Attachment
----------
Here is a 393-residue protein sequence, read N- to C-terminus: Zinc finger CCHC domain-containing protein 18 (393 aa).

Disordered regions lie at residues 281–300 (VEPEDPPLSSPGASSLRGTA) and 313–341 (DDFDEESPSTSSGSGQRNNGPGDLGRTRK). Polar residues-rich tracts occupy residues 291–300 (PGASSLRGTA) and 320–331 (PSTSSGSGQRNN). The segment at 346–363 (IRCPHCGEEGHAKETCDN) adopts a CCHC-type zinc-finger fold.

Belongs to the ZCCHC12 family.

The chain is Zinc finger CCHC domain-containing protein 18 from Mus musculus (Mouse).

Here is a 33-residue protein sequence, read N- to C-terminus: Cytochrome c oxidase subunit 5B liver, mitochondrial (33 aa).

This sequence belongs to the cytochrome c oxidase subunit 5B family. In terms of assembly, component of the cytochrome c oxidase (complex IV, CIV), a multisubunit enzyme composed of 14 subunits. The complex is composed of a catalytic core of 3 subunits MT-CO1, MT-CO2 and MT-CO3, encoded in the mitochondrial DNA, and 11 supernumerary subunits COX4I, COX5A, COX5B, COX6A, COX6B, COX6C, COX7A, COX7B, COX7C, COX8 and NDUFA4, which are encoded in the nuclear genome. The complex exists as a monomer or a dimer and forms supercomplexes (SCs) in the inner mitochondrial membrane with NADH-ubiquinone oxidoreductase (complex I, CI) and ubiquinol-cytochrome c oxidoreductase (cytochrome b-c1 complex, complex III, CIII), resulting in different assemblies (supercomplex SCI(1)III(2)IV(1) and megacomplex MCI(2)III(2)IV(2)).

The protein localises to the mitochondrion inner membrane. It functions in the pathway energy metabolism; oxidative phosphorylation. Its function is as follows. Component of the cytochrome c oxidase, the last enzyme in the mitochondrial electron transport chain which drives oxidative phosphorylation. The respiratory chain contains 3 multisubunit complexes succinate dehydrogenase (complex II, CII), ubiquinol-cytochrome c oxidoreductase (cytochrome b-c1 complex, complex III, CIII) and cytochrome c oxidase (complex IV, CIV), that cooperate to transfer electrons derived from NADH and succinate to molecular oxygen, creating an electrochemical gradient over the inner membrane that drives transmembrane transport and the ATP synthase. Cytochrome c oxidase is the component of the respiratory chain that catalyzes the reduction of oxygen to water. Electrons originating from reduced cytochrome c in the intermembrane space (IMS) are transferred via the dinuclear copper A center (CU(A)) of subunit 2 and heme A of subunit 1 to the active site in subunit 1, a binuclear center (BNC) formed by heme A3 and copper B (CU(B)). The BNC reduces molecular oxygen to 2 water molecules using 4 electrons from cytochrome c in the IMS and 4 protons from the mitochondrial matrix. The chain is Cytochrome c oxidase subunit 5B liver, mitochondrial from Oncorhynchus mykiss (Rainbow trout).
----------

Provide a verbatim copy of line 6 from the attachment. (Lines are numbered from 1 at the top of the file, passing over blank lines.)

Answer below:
This sequence belongs to the cytochrome c oxidase subunit 5B family. In terms of assembly, component of the cytochrome c oxidase (complex IV, CIV), a multisubunit enzyme composed of 14 subunits. The complex is composed of a catalytic core of 3 subunits MT-CO1, MT-CO2 and MT-CO3, encoded in the mitochondrial DNA, and 11 supernumerary subunits COX4I, COX5A, COX5B, COX6A, COX6B, COX6C, COX7A, COX7B, COX7C, COX8 and NDUFA4, which are encoded in the nuclear genome. The complex exists as a monomer or a dimer and forms supercomplexes (SCs) in the inner mitochondrial membrane with NADH-ubiquinone oxidoreductase (complex I, CI) and ubiquinol-cytochrome c oxidoreductase (cytochrome b-c1 complex, complex III, CIII), resulting in different assemblies (supercomplex SCI(1)III(2)IV(1) and megacomplex MCI(2)III(2)IV(2)).